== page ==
June 22, 2005

Grow up!

For the past two days, I've had some pretty grueling depositions in Kingsport. That's about two hours away. It's a case with horrific facts, and the stakes are quite high. Yesterday were my clients' depositions and today were some of the defendants' depositions.

Yesterday, one of the defense attorneys in the case jumped down my throat about my objections. She had just asked my client, a laywoman with a high school diploma and a little bit of college that did not culminate in a degree, why she thought there had been medical malpractice. I interposed an objection, which went something like this: "Objection. Calls for expert medical opinion. She's not a doctor and we've hired expert physicians, some of whose opinions have already been disclosed, to opine about the deviations in the standard of care. What this witness has to say about that aspect of the case doesn't matter."

The lawyer asking questions lectured me about how she takes the Federal Rules of Civil Procedure seriously, and Tennessee law does not permit "speaking objections" that tell the deponent how to answer questions, and throws in a little dig about how I've been in Tennessee long enough to know that. Now, it turns out that this lawyer is one of the members of the Board of Law Examiners, who very recently approved my application for admission to the bar in Tennessee, so it's quite possible that she reviewed that application personally in the not-too-distant past. So I didn't want to give her too much attitude back, but I also did not want to back down because I did not think I had crossed the line into instructing my client how to answer. So I said so, refused to withdraw my objection, and instructed my client to answer the question notwithstanding my objection.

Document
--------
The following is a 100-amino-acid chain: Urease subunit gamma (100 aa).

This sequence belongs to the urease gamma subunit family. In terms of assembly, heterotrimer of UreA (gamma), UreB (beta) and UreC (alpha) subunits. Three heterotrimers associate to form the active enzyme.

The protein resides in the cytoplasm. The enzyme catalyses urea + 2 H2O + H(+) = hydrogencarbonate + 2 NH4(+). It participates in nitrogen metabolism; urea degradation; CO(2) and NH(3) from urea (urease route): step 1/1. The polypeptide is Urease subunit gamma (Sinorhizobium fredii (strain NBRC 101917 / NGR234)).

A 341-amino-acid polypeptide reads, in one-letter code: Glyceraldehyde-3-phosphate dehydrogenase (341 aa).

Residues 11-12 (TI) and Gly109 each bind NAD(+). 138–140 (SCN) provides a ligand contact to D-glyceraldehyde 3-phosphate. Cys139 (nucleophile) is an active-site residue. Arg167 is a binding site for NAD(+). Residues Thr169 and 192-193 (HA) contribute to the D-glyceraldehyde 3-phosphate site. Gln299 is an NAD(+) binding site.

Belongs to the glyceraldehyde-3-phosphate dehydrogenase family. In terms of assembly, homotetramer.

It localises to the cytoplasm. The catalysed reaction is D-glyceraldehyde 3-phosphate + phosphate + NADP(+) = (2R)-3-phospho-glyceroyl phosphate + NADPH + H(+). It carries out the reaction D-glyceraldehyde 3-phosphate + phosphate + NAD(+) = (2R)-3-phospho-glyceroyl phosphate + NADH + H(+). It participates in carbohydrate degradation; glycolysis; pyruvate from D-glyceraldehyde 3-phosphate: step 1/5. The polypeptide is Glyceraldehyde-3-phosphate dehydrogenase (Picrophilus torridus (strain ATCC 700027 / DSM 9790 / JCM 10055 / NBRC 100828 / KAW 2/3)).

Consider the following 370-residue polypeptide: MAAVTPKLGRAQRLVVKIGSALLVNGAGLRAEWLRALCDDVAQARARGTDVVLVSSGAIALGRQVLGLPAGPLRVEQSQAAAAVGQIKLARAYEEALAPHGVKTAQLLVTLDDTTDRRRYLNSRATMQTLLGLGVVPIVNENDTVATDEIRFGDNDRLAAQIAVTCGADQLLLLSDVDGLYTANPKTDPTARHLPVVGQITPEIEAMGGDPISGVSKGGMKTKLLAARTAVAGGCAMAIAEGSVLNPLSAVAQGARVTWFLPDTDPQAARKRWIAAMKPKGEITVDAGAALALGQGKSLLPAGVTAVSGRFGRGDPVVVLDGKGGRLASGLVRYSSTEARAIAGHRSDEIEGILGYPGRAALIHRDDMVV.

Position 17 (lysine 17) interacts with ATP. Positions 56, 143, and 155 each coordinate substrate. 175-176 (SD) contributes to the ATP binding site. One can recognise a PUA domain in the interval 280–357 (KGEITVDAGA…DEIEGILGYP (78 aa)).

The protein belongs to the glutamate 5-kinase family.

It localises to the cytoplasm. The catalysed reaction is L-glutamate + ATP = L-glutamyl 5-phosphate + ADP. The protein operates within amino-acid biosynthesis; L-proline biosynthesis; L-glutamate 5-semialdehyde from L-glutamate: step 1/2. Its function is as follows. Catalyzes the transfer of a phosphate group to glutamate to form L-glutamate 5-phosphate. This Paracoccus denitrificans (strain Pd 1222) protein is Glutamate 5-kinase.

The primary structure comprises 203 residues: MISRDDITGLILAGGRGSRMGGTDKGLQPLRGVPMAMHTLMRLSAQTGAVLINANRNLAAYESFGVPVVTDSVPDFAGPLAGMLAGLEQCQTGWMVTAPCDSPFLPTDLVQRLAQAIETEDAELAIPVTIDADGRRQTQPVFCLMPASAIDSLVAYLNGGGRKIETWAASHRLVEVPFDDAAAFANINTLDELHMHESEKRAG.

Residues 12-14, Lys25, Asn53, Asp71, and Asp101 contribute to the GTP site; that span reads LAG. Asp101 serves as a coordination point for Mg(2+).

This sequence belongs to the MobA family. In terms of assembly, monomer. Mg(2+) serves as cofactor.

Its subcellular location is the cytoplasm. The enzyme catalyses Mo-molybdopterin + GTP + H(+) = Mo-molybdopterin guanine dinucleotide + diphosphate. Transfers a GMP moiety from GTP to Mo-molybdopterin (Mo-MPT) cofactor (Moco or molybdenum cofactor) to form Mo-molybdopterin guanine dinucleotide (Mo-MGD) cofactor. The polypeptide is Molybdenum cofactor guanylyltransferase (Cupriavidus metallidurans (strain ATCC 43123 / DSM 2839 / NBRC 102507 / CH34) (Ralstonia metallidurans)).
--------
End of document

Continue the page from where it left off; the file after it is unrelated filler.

Now, if there really had been a "suggested" answer in my objection, it would have been "I don't know." As it turned out, my client went on to offer her opinions anyway, off and on for six long hours. So it seems that I'm not very effective at "speaking objections" in the first place. And there was no call for the rest of the depositions that day for any other objections requiring any exposition anyhow.

That made today, when the same lawyer gave a lengthy and suggestive objection to a question I asked her client, particualrly gratifying when I could simply reference our conversation yesterday and tell her that everything she said to me, I would say back to her. For an instant, her face flashed anger, but then she smiled and said "Touche." Which, if you take even an instant to think about it, was very classy of her.

Bear in mind that my opinion of all of the lawyers on the defense side of this case is that they have been unfailingly friendly and professional, and have done so without sacrificing any of their advocacy on behalf of their clients. (I hope that they would say the same thing about me if asked.) A little sparring and a little pushing of the envelope by both sides is to be expected in the give-and-take of litigation. This is all as it should be. So it's somewhat immature of me to be smug about this little exchange, which really didn't matter at all.

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